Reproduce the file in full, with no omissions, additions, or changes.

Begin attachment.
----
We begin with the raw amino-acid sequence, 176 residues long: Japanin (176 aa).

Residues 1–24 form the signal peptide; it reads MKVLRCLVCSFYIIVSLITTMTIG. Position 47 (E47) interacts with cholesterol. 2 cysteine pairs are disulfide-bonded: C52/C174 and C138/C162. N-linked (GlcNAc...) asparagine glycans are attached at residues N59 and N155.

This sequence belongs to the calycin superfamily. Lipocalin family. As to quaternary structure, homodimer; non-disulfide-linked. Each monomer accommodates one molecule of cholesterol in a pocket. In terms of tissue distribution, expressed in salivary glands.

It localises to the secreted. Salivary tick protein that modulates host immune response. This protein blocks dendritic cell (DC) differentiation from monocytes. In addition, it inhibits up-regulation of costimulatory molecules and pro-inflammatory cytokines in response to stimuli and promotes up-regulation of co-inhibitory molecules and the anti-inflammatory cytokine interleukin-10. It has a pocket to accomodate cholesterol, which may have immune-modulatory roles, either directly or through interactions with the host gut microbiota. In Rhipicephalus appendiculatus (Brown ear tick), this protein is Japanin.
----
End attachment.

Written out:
We begin with the raw amino-acid sequence, 176 residues long: Japanin (176 aa).

Residues 1–24 form the signal peptide; it reads MKVLRCLVCSFYIIVSLITTMTIG. Position 47 (E47) interacts with cholesterol. 2 cysteine pairs are disulfide-bonded: C52/C174 and C138/C162. N-linked (GlcNAc...) asparagine glycans are attached at residues N59 and N155.

This sequence belongs to the calycin superfamily. Lipocalin family. As to quaternary structure, homodimer; non-disulfide-linked. Each monomer accommodates one molecule of cholesterol in a pocket. In terms of tissue distribution, expressed in salivary glands.

It localises to the secreted. Salivary tick protein that modulates host immune response. This protein blocks dendritic cell (DC) differentiation from monocytes. In addition, it inhibits up-regulation of costimulatory molecules and pro-inflammatory cytokines in response to stimuli and promotes up-regulation of co-inhibitory molecules and the anti-inflammatory cytokine interleukin-10. It has a pocket to accomodate cholesterol, which may have immune-modulatory roles, either directly or through interactions with the host gut microbiota. In Rhipicephalus appendiculatus (Brown ear tick), this protein is Japanin.